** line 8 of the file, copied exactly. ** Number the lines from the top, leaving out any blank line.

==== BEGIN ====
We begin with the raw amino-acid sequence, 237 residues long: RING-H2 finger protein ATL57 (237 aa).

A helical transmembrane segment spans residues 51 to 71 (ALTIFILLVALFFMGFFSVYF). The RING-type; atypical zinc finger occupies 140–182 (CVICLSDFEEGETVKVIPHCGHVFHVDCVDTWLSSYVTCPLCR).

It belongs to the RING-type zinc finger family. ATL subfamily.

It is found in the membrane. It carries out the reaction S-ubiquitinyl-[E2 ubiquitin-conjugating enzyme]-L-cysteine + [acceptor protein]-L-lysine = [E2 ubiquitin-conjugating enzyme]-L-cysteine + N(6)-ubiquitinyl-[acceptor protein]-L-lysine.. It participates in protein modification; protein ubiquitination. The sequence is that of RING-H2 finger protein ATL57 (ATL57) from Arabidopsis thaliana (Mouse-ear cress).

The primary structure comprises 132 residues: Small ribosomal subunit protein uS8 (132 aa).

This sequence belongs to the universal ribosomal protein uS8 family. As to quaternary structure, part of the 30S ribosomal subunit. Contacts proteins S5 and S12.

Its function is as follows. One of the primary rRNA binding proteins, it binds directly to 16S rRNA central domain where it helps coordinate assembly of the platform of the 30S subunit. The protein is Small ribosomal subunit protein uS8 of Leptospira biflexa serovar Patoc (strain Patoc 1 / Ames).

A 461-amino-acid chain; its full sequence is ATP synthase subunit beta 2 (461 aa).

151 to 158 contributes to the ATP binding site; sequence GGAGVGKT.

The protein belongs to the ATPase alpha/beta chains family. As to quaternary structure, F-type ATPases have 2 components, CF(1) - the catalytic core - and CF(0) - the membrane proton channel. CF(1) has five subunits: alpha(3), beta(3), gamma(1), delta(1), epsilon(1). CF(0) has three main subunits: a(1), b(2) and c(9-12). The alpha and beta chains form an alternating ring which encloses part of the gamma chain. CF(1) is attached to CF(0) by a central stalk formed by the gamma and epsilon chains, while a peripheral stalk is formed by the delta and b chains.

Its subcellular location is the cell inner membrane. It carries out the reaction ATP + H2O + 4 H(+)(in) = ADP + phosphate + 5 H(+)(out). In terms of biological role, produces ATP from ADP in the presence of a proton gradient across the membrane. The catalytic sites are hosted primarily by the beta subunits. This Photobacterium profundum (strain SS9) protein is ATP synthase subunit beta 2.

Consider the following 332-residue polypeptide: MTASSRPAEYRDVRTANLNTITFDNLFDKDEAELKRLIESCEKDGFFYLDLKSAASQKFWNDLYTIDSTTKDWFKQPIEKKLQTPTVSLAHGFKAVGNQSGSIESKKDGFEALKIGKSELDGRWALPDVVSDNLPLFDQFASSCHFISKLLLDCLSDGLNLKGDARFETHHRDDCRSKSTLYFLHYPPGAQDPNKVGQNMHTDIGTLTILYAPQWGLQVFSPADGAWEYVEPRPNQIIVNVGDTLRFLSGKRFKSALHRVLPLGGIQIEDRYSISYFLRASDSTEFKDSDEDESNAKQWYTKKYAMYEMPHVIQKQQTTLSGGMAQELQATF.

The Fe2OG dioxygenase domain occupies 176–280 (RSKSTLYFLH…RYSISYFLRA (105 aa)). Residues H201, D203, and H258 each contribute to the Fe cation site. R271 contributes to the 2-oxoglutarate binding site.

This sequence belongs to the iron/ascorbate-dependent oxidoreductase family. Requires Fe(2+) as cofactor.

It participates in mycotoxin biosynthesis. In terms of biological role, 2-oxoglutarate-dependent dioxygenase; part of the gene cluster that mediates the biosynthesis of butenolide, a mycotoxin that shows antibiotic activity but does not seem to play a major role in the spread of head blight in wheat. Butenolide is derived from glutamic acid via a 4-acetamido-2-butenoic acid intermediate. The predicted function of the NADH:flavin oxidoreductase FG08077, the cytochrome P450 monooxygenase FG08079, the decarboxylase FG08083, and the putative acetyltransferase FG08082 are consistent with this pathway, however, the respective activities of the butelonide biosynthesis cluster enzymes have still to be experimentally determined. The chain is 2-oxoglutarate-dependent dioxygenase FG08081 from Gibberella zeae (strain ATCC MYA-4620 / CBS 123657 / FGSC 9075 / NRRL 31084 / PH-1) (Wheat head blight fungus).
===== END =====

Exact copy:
A 461-amino-acid chain; its full sequence is ATP synthase subunit beta 2 (461 aa).